What Is Linux Kernel Keystore and Why You Should Use It in Your Next Application

Friday, June 16, 2023 - 9:00 am9:55 am

Ignat Korchagin, Cloudflare


Did you know that Linux has a keystore ready to be used by any application or service? Applications can securely store and share credentials and keys, sign and encrypt data, negotiate a common secret - all this by never touching a single byte of the underlying cryptographic material.

This is especially useful in cloud-native environments, where services authenticate and securely talk to each other. But if a network-facing service also has some secret in its process address space, it sets itself up for a failure as any potential out-of-bounds memory access vulnerability may allow the secret to be leaked. Imagine a world where you don’t have to run an SSH agent just to protect your SSH keys.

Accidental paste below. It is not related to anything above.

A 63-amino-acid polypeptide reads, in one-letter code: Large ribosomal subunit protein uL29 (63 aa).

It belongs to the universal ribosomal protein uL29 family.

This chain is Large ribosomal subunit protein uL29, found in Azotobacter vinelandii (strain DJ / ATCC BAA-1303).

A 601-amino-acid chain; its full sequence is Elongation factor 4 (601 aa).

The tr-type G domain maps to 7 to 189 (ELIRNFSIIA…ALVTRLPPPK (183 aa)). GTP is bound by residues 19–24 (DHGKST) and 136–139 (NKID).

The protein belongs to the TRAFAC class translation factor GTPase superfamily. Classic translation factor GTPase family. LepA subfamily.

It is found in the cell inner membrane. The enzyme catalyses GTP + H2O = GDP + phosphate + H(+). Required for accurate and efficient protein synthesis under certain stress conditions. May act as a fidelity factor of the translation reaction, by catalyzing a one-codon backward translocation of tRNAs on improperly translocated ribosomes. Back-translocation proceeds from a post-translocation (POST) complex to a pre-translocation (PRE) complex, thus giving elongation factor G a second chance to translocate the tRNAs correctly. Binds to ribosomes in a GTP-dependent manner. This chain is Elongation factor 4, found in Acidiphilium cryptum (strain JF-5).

On top of keeping your secrets secret Linux keystore integrates with security hardware, like TPMs and HSMs and may provide a single entry point for applications to obtain their secrets.

Ignat Korchagin, Cloudflare

Ignat is a systems engineer at Cloudflare working mostly on Linux. Ignat’s interests are cryptography, hacking, and low-level programming. Before Cloudflare, Ignat worked as a senior security engineer for Samsung Electronics’ Mobile Communications Division. His solutions may be found in many older Samsung smart phones and tablets. Ignat started his career as a security researcher in the Ukrainian government’s communications services.

@conference {288309,
author = {Ignat Korchagin},
title = {What Is Linux Kernel Keystore and Why You Should Use It in Your Next Application},
year = {2023},
address = {Singapore},
publisher = {USENIX Association},
month = jun

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